Study IV

Contradiction Between Sale of Human Organs and 
The Principle of Impermissibility of 
Harming the Body

If the matter had been confined to such considerations upon which jurists based the impermissibility of sale of human organs, it would have been possible to end the discussion on this question by giving more weight to the opinion that sale of human organs is valid under some conditions, now that it is apparent that such sale is possible without prejudice to such considerations.

However, there is another matter not yet touched by jurists, namely, that sale of a man’s organ while still alive mostly entails harm inflicted upon him in some form, at least loss of physical fitness. They did not discuss this matter, in the belief that the other justifications were sufficient, and, even more, that there was nothing that necessitated raising it in their time.

Yet, in view of the recent medical achievements, along with which sale of human organs has been possible without compromising the principles mentioned by jurists, research on the legal consequence of that sale cannot be complete and accurate, unless when knowing the opinion of law as regards the one who sells pan of his body and sacrifices some of his bodily fitness for material return.

It is necessary, while discussing this subject,to distinguish several cases:

(A) There is no doubt about the impermissibility of sale of a human organ, the loss of which leads to death, such as the heart, for instance, because this is suicide, which is a deadly sin.

(B) More often, sale of part of human blood is not impermissible if the donor’s health will not be affected or harmed.

Analogy can be made concerning woman’s milk whose sale is permissible by the mainstream of jurists.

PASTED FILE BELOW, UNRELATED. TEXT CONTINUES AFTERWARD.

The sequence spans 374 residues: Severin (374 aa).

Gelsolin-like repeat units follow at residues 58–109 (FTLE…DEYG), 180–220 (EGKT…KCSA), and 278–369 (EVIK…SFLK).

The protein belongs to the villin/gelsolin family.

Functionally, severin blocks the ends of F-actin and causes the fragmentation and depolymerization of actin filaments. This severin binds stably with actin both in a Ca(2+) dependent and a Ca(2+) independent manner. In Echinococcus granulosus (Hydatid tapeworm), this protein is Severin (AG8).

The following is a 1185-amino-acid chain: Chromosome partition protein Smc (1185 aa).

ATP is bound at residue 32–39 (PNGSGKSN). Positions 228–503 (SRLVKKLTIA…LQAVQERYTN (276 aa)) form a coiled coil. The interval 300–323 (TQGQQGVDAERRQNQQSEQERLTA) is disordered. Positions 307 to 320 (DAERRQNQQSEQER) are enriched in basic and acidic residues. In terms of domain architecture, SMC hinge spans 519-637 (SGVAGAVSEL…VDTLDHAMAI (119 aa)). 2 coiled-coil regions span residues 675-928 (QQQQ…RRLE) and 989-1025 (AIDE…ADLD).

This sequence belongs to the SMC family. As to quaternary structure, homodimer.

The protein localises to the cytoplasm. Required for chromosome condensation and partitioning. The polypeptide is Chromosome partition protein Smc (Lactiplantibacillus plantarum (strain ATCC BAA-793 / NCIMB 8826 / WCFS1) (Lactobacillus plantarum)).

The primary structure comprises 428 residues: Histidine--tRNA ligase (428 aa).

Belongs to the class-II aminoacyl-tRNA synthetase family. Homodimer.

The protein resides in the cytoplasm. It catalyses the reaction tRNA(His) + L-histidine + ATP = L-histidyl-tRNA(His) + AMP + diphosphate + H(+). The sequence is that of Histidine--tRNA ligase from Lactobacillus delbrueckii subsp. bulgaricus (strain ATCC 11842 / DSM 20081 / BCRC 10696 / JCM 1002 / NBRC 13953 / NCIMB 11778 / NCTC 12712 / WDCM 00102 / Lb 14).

(C) Other organs vary in the bodily benefits and harms caused by their loss. The legal consequence of sale should be considered in relation to the rule governing the contradiction between the harms and benefits for man, that’s taking the less detrimental, if not able to avoid both, and enduring the little harm toward off the great one. Al-Ezz Ibn Abdulsalam says: In case benefits and harms are involved, if it is possible to get the benefits and avoid the harms, then we do in compliance with what Allah, Highly Exalted Be He, says:


In case, however, that such acquisition and avoidance are unattainable, we avoid the harm if it is greated regardless of the benefit, and should not care for missing that benefit (28). In application of that principle, he says: (it is obligatory to cut the abdomen of a woman to bring out the baby whose life is hoped for, because maintaining life is a benefit greater than the harm of violating the inviolability of its mother) (29).

He looked upon the anticipated harm that is as probable as if it already happened. If occurrence of harm is overwhelmingly probable, even as a future possibility then it is considered as one that has already taken place (30).

On the basis of such principle, we see that it is impermissible for man to sell an organ of his body, the loss of which entails disability in the body, such as sale of an eye, for instance, to receive material gain, raise more money or promote a trade, or with a view to seeking fame or any other end. Nevertheless, it is permissible to sell human organs if the purpose is to drive away a greater harm, in case a person, for instance, is in need of purchasing a kidney for himself or for a person dear to him, and he cannot find any other way except selling an organ of his whose loss does not entail perdition. Such act is permissible if the procurement of the kidney will save his life or his dear person from definite perdition.